A 12-year-old, who was the only girl in her primary school football team, said she hoped she would be "more accepted now" after the Lionesses' Euros win.
Lacey, from North Somerset, was scouted by Future Stars during a match but in the pandemic she became too old for the team she was playing with.
She said watching England's women's team win the Euros made her "so happy".
Her mother Julie said she hoped the win would change attitudes towards girls playing football.
She said: "So often people see Lacey playing out and about and say 'ooh she's a right tomboy' but actually no, it's just her doing what she enjoys doing."
She said family and friends were used to seeing Lacey with a football, as "it's all she does".
"When we went to watch England playing at the local cricket club the family were all having fun saying 'this could be you soon Lacey'."
Lacey said watching the women's success made her "want to do that when I'm older".
"I just like being outside, part of a team, kicking the ball around."
Her mother said the game was already a long way from just a few years ago when Lacey's coach "had to get permission for her to play" on the school team.
She now plays for her senior school football team and Julie hopes they can find her a great team to train with outside school that will "challenge" her.
Lacey told her mother after Sunday's final she would "feel more accepted now and it would look more normal for girls to play".
Julie said she hoped people could see Lacey with a football "and know that's just her and to accept girls play football... It's not a weird thing".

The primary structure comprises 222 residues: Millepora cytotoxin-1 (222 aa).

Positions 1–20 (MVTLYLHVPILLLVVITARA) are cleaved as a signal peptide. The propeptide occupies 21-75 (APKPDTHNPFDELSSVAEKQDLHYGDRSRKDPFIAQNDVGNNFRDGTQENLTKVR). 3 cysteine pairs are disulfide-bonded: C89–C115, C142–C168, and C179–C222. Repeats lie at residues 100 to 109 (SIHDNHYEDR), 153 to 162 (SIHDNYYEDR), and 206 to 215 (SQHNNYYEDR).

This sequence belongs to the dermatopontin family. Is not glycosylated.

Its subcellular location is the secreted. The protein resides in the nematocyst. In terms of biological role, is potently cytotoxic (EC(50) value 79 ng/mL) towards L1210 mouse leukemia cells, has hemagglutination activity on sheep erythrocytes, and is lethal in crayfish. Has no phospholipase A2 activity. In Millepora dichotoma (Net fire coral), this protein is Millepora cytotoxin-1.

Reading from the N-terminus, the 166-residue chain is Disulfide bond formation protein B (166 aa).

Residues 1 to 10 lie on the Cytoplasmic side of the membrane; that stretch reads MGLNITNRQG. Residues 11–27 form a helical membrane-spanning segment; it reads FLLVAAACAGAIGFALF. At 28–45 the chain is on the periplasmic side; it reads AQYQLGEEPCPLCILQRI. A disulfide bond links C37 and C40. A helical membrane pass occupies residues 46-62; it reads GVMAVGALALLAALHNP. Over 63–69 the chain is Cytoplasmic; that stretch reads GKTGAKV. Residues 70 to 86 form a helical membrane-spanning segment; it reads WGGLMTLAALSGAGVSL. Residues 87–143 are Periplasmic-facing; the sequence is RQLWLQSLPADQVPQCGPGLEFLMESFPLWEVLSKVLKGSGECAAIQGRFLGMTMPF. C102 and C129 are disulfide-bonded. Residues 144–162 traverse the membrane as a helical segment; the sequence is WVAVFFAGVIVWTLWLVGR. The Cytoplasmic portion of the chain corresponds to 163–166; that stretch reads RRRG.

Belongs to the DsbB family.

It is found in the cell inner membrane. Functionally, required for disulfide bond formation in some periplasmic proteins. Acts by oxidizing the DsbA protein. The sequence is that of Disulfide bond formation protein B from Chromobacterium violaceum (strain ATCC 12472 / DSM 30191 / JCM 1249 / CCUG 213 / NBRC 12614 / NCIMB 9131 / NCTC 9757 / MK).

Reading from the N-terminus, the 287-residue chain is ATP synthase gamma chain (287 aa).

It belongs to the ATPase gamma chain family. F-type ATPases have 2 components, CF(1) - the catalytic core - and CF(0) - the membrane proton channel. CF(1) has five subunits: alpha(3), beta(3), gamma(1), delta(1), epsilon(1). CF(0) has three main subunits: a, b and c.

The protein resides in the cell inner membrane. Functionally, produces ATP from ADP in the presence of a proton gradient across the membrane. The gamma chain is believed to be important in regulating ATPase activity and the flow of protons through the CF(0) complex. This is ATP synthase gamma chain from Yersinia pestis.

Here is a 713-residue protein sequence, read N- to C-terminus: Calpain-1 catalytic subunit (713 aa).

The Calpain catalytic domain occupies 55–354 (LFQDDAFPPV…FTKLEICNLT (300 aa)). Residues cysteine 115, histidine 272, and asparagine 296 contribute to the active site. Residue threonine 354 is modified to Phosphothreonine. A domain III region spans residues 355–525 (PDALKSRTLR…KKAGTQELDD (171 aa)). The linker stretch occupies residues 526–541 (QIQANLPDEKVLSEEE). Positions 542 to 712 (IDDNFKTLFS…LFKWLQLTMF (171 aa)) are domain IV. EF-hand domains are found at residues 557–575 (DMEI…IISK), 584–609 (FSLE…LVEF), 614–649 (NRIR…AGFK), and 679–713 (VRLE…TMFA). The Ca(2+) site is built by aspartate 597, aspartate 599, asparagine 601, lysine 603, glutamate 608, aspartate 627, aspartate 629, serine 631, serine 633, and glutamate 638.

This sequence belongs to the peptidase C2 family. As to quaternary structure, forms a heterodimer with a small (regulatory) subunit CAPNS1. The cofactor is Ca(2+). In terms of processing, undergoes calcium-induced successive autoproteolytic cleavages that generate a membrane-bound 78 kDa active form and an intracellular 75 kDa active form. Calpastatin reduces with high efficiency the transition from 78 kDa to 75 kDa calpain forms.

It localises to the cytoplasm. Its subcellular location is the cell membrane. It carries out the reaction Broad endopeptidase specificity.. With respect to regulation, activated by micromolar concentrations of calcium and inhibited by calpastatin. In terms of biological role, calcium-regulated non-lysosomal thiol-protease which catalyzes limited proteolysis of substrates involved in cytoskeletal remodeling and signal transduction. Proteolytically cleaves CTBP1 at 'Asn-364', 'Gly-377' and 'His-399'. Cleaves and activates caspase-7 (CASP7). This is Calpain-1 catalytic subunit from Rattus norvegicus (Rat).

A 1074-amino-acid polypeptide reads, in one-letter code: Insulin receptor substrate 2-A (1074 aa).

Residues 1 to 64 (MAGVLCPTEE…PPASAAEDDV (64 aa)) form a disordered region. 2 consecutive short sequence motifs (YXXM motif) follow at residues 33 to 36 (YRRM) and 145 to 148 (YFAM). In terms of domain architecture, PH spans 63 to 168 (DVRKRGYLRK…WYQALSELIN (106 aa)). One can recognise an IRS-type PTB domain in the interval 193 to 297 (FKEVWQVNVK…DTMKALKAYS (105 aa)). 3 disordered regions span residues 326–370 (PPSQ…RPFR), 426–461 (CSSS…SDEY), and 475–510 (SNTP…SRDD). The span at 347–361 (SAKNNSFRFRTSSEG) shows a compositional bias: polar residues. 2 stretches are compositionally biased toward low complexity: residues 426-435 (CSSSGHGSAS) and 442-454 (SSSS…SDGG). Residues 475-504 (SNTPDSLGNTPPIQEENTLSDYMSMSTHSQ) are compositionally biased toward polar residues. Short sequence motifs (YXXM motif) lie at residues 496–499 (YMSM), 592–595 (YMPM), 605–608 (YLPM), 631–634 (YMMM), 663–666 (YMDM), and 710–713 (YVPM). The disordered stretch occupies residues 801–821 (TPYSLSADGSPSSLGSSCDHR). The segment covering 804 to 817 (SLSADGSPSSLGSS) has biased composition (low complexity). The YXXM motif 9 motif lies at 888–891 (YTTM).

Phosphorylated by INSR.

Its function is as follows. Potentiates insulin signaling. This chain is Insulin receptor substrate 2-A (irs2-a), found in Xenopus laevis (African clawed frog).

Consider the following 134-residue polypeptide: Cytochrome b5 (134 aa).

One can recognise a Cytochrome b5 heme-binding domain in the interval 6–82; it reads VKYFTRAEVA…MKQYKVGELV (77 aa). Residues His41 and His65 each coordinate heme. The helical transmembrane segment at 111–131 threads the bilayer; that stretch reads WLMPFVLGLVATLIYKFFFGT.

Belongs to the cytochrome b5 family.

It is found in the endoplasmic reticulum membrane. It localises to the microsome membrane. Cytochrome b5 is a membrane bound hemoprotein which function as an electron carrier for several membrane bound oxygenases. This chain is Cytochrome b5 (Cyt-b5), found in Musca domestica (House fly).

A report by England Football, part of the FA, claimed that only 44% of secondary schools in England offer girls equal access to football in PE lessons.
Abbie Sadler, a development coach at one of the country's nine FA women's high performance football centres, said: "I was lucky enough to be at Wembley on Sunday [and] it was incredible to look around at all the full seats... the atmosphere was brilliant."
Ms Sadler, who is based at the University of Gloucestershire, said she was "one of those girls who was told I couldn't play on a boys team because I was a girl".
But her determination and a love for the game kept her going, "the same as all the other females who have been through that," she added.
She joined Gloucester City girls team when it started and "about 10 girls were there... now there's a hundred girls playing there each week.
"Seeing the development of the game, I think now women's football is going to be bigger than it's ever been," she added.
Ms Sadler said someone told her the Women's Euros had been "the best marketing campaign ever in women's football".
"And I think they're right.
"Not only do you see young girls having role models, and opportunities to coach and play in the game as a career...
"You also see men wearing Lioness football shirts with the names of Lionesses on the back, not the names of male footballers."
"It is so important to progress and the Euros have given us a platform to do that," she added.